As a young girl coming of age in a small Southern town, I faced the end of my fifteenth summer with youthful optimism.
The feeling began long before back-to-school ads appeared with their focus on corduroy and lean yellow pencils. It was a feeling that stirred within me even before the lifeguard had packed away his striped umbrella, even before the trees along the ancient New River first revealed separate, shuddering leaves where once had been masses of green summer foliage.
So palpable was the change-and so sudden-that a young girl could almost name the hour at which late summer became early autumn, the time when the halter tops on sale lost their allure to the polished Weejuns in the window of the local department store.
I now turned my attention from Coppertone to Chemistry. In that pivotal moment, getting a tan seemed suddenly inferior to such pursuits as ironing my round-collar Villager blouses and deciding what to wear for the first day of school.
Such a decision could change young lives on that day when my friends and I, after a summer of togetherness, would look at each other as if for the first time. On that day, boys could be won. Teachers impressed. Classmates made envious, or so we imagined.
In our small town the signs of autumn appeared in predictable sequence: wool replaced seersucker in the downtown display windows even as homeroom assignments for the new school year were published in the local newspaper.
The closing of the pool signaled yet another change, as the golden-haired lifeguard (a new-boy-in-town known to us as Richie) completed his metamorphosis from King of the Local Waters to ordinary mortal sophomore.
On my way home from cheerleading practice on the last day of summer, I paused to observe this same mortal sophomore punishing his bronzed body on the football field of our town's only high school-a cherished high school, a school where "Halls of Ivy" was sung regularly at graduation without a trace of hypocrisy. After all, it was 1965; we were still mourning JFK, hating Communism, and being true to our respective schools throughout the land.
As I watched Richie's struggle with an imaginary gridiron foe there on the 50-yard line, I recalled days at the pool, now lost forever, when I had gathered all my resources for a solitary stroll past his lifeguard stand-my hair smoothed back with a wide turquoise headband, "Peachy-Keen" lipstick applied with voluptuous thickness and blotted lovingly, my tummy tucked in.
He had never seemed to notice me on my brave forays, except for the time that I'd offered him a stick of Juicy Fruit and he'd accepted. His sunglasses seemed to mirror instead the images of other girls, shapely girls who could lie on their sides on a beach towel and produce an image worthy of the Perfect Girl who captures the heart of Elvis in one of his movies.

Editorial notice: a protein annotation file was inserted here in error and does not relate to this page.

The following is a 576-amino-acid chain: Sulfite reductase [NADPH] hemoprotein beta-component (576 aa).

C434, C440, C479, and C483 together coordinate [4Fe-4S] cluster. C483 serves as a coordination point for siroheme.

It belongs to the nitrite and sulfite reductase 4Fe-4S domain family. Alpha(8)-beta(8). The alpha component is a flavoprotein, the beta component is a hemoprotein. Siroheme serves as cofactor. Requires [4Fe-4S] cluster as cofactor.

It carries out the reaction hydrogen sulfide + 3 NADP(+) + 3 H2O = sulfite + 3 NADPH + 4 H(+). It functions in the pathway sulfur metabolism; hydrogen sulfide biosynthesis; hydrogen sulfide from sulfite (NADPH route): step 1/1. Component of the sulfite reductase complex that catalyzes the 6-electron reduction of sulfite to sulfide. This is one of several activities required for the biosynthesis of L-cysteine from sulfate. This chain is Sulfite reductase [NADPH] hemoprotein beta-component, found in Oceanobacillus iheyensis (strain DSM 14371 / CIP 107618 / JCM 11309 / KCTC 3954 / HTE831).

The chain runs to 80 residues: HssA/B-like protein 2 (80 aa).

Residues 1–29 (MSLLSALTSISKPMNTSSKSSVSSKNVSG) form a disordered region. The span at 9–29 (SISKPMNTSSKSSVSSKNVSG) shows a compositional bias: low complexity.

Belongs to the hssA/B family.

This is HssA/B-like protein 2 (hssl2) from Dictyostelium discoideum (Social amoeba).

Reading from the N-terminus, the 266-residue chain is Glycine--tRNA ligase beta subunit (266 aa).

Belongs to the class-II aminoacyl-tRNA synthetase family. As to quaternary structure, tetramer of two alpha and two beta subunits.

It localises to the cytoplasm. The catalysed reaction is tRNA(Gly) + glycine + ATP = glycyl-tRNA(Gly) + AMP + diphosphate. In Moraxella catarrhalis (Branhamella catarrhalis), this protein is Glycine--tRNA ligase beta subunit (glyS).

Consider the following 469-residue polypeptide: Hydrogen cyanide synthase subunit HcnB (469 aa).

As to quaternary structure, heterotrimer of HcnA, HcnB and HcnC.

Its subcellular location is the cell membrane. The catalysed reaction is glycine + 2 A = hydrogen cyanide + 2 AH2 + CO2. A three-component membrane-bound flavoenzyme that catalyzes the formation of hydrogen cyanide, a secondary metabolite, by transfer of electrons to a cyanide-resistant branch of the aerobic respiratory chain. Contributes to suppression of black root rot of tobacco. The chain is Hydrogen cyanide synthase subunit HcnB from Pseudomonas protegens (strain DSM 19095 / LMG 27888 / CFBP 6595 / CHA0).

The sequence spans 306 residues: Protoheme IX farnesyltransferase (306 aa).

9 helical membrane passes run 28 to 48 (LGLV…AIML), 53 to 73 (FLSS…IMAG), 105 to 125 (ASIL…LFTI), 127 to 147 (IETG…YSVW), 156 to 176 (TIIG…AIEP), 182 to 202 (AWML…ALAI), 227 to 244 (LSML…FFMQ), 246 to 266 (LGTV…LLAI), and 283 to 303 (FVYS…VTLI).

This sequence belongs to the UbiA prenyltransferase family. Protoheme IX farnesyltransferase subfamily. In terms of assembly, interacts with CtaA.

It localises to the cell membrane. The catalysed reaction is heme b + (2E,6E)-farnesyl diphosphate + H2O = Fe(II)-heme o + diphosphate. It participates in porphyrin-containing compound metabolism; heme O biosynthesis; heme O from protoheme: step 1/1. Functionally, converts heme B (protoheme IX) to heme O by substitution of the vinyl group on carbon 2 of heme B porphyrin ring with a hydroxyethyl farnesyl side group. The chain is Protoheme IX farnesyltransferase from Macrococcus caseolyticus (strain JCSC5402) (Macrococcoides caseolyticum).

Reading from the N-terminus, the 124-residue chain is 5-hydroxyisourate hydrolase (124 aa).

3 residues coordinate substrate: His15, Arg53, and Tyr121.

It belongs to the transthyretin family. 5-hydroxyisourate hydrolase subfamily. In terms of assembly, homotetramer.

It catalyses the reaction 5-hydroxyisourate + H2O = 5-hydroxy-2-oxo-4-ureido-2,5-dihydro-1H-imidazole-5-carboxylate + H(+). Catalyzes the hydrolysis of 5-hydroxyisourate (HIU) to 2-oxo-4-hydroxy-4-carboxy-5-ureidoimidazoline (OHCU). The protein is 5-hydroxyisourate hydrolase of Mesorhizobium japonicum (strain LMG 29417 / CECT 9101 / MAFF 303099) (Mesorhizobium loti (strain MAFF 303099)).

As I assessed my own figure day after summer day, I wished that such a boy as Richie could learn to love me for my mind.
In my self-conscious naiveté, it did not once occur to me to consider what insecurities this new boy in town might be nurturing behind his mirrored glasses. The melancholy of youth dictated that I, alone in all the world, was plagued with shyness and self-doubt.
And so, I had given up my handsome lifeguard-had bravely given him over (in my mind) to girls more deserving than I, who could do justice to a cashmere sweater. It was the last summer in my life that would find me giving up so easily.
Standing there at the practice field on that last day of summer, I briefly entertained the hope that my being a cheerleader might help. In a recurring fantasy, Richie would drape his varsity jacket over my shoulders at the end of a hardearned victory, and, giving me a chaste kiss, would murmur, "Your school spirit means more to me than I can say."
But when he did not once look up from the practice field that summer day, the sophomore in me knew that only Perfection gets her man.
I grimly resolved to be an honor student, if not an internationally acclaimed scholar. Accordingly, I decided that it was time for some regimen and a moderate portion of agony. That agony included my confinement in the sterile classroom where, on the first day of school, I looked out on a green landscape that had been mine for the taking only the day before.
My attention was divided between that faraway world and the fair-haired Richie, who now occupied a desk not far from mine. I found that the outside world had acquired an alien appeal, like that of a jilted lover suddenly unwilling to reconcile. I knew that I should have loved summer better.
As for Richie, he seemed smaller now and more human, his biceps discreetly covered by the sleeves of a tasteful oxford cloth button-down shirt. They had taken away his whistle now that summer was over, and I found that I liked him better sitting two rows away, having trouble with his equations instead of yelling at kids to stop the horseplay on the diving board.
They had taken away his sunglasses, too, and I was startled to realize that he had the pale eyes of a dreamer.
This realization was to be the first of many in the autumn days to follow. Not the least of my lessons was that difficulties in mathematics can provide a sound basis for friendship, and that friendship (which does not ask Perfection) is a very nice starting point, indeed.
As I walked home after the first day of school, I heard the familiar silence that tells of Nature's gathering up of itself in preparation for autumn's display of crazed brilliance.
In the space of that silence, I felt a sense of peace, a sense of something good waiting to happen.
After all, I was young, school had begun, and the New Year was as yet untarnished.
I could still make all A's. I could be voted most popular.
I could even go undefeated.